…and that goes for the county as well.
This moan (because that’s what it is) is about expensive reports being commissioned by organisations, presented at a meeting, and then left to gather digital dust on virtual shelves. While I don’t expect the general public to read the reports or the meeting papers concerned in depth – the last Greater Cambridge Partnership pack came to over 400 pages, the data maps and diagrams are much more understandable to the general public. Let’s take this one on the proposed sites that landowners in and around Cambridge said are available for development.
The above-mentioned map is from the Greater Cambridge Planning site here. The red blocks are sites suitable for residential only, purple for mixed, and blue for industry.
“Don’t we have somewhere that people can find all of this stuff?”
In principle, Cambridgeshire Insight carries out part of this function, being about data & statistics on the county, and is an incredibly useful tool for researchers. But as with many public sector-funded knowledge bases, they are underfunded and under-appreciated in terms of what they do, even though and as with the Cambridgeshire Archives, if more people knew about them and what they did, they’d be more valued and appreciated by people and politicians alike. My public Q to the Cambridgeshire County Council in 2017 confirmed that the libraries and archive service is being funded at its statutory minimum. (I had fewer grey hairs back then!)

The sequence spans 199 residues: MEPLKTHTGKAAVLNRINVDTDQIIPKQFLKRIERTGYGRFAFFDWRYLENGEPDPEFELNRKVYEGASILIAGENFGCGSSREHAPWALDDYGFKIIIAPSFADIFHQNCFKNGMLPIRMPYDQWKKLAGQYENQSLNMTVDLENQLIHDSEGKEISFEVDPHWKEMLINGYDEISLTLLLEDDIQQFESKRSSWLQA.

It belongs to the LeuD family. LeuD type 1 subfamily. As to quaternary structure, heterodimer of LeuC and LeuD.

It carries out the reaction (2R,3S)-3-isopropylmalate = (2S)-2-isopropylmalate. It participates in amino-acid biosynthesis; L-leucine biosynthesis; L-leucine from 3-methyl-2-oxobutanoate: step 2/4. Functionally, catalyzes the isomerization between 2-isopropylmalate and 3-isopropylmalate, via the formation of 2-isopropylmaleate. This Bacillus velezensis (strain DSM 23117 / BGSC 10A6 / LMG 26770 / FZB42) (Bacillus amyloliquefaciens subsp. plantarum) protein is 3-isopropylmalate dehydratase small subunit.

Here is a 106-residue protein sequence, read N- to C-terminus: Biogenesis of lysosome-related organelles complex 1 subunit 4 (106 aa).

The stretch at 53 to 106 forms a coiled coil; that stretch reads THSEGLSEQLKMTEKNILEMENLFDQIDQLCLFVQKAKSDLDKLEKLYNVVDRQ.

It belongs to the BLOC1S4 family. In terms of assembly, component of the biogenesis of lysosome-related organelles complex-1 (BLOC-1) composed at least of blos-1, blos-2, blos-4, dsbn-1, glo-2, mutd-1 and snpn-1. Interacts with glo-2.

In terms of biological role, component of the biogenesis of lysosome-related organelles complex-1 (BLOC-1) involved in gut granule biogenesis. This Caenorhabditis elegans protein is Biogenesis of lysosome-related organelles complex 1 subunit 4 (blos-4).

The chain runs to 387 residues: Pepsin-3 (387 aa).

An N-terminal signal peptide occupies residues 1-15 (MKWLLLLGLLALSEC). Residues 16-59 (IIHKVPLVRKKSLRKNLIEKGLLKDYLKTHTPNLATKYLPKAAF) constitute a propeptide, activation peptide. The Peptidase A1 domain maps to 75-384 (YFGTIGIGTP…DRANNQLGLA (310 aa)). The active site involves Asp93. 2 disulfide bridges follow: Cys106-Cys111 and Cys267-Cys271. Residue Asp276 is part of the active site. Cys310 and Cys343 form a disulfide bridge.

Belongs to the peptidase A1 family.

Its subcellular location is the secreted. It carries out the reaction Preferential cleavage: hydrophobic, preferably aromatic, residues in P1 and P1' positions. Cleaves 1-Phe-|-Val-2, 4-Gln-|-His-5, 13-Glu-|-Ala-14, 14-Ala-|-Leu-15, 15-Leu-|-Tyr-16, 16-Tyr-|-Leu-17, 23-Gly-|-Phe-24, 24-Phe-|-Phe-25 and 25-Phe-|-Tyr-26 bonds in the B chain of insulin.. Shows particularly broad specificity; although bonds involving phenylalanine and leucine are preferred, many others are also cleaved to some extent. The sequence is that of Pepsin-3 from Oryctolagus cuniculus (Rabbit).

Why the information and knowledge base matters
Cambridge is changing. Cambridgeshire is changing. Therefore in order to facilitate informed debate about what our future should be, we need to have a common set of documents from which to work from. Bearing in mind that most people don’t have the time or the head space to commit to the sort of analysis that such things really could do with, it’s all the more important that the visual depictions of what is proposed are somewhere that the public can easily find, and respond to them. Hence sharing https://www.writetothem.com/ to anyone complaining about something to do with local services.
With the various back-of-the-envelope changes to the machinery of local government (and we’re expecting even more, just not the overhaul that is actually needed in my opinion), it isn’t nearly as clear as to which geographical/spatial level we should be talking about. Are we talking about the City of Cambridge as per the boundaries set before the Second World War? Are we talking about this concept of ‘Greater Cambridge’ which appears to be Cambridge and South Cambridgeshire? Are we talking about Cambridgeshire County the historical – which is Cambridge and the Isle of Ely but not Huntingdonshire or the Soke of Peterborough? Or are we talking about Cambridgeshire as defined in the restructure of local government in the mid-1970s?
Above – a snapshot from A History of Local Government of Cambridge in maps. Actually it’s called something more wordy than that, and it was published in the 1950s but that is what it effectively is. I’ve uploaded the document (51 pages) to the Internet Archive for the public to see. I’ve also scanned and uploaded a number of other ones as well – see here and have a browse.